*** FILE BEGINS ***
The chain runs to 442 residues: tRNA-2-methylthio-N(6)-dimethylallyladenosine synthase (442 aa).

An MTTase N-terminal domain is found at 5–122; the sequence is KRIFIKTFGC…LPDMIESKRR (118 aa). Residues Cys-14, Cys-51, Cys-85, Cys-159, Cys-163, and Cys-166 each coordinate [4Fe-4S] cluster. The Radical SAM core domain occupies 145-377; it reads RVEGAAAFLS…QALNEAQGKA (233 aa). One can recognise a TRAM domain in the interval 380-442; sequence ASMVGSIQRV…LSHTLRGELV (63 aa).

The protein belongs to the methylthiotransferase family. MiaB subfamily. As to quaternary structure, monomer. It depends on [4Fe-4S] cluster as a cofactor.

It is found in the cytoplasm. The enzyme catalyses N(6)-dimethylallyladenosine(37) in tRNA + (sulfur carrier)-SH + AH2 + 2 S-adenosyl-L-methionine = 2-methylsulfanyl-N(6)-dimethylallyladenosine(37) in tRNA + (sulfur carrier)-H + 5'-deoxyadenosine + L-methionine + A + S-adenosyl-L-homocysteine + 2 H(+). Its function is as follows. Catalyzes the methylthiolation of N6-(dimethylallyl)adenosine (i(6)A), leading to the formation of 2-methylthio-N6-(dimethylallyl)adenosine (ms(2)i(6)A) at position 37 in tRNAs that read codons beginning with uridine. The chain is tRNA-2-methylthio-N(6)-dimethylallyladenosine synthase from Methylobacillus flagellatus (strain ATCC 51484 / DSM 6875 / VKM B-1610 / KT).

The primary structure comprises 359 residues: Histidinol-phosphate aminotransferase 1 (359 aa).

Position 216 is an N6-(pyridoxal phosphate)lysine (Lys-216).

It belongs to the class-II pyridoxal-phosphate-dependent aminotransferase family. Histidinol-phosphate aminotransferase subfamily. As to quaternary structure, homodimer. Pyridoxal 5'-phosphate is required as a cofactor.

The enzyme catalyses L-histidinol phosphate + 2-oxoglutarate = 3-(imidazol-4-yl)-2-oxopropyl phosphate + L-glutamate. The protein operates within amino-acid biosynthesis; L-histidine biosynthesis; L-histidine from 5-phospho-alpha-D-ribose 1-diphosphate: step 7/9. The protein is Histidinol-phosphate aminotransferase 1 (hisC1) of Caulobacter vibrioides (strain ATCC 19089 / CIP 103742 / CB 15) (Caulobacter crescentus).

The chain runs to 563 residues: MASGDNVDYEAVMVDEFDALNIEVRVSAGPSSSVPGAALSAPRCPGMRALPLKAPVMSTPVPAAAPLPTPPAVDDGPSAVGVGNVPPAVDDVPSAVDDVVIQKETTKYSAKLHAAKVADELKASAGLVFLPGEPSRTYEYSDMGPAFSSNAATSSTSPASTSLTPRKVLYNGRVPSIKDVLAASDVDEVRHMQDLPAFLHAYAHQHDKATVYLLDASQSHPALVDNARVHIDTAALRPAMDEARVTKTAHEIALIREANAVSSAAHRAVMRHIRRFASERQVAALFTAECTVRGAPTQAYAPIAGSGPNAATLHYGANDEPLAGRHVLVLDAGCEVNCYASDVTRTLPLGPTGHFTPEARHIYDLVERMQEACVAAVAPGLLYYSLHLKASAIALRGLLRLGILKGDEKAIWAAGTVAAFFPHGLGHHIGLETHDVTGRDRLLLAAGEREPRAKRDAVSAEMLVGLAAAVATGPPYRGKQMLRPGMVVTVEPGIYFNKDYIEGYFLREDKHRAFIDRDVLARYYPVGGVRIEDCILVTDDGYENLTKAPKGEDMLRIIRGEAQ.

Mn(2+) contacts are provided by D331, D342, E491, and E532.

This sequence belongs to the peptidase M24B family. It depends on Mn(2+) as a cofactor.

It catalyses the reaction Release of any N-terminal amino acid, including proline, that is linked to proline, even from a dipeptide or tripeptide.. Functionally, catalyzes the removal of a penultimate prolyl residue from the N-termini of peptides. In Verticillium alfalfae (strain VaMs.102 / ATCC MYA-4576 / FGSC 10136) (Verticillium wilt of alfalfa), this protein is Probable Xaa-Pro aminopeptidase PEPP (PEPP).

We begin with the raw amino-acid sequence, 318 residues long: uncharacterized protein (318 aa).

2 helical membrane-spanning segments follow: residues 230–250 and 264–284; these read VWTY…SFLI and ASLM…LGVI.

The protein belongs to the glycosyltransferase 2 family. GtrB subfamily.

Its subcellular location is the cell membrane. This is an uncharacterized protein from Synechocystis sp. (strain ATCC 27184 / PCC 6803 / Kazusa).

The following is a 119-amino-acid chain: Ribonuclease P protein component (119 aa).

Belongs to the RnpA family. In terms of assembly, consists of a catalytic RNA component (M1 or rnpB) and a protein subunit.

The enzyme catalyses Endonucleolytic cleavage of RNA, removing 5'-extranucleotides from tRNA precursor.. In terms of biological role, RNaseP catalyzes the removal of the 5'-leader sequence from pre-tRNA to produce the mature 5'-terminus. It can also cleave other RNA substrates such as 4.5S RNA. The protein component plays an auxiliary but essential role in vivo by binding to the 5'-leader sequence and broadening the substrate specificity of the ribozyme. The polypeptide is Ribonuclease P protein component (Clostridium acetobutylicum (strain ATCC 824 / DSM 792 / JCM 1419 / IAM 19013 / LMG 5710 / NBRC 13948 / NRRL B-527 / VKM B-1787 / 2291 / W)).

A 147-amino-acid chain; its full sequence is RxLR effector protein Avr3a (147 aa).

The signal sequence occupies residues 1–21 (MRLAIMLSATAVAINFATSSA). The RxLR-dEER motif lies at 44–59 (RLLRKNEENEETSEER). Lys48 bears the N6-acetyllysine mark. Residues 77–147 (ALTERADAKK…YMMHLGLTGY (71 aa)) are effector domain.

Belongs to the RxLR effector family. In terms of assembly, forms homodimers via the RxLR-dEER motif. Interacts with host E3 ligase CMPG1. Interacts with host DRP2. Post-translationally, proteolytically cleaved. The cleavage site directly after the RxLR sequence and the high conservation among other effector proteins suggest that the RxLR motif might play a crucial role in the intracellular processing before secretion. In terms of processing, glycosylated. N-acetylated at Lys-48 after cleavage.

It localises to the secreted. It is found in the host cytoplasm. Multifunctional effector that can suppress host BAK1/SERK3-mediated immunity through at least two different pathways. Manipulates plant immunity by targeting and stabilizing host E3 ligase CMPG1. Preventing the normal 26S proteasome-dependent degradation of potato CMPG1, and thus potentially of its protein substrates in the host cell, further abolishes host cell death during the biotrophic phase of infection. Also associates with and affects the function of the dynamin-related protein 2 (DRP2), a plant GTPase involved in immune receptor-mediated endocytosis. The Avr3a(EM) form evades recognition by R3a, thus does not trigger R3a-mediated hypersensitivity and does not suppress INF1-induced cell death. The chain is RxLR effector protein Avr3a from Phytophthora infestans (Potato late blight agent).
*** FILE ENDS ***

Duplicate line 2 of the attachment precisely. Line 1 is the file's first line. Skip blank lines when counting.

An MTTase N-terminal domain is found at 5–122; the sequence is KRIFIKTFGC…LPDMIESKRR (118 aa). Residues Cys-14, Cys-51, Cys-85, Cys-159, Cys-163, and Cys-166 each coordinate [4Fe-4S] cluster. The Radical SAM core domain occupies 145-377; it reads RVEGAAAFLS…QALNEAQGKA (233 aa). One can recognise a TRAM domain in the interval 380-442; sequence ASMVGSIQRV…LSHTLRGELV (63 aa).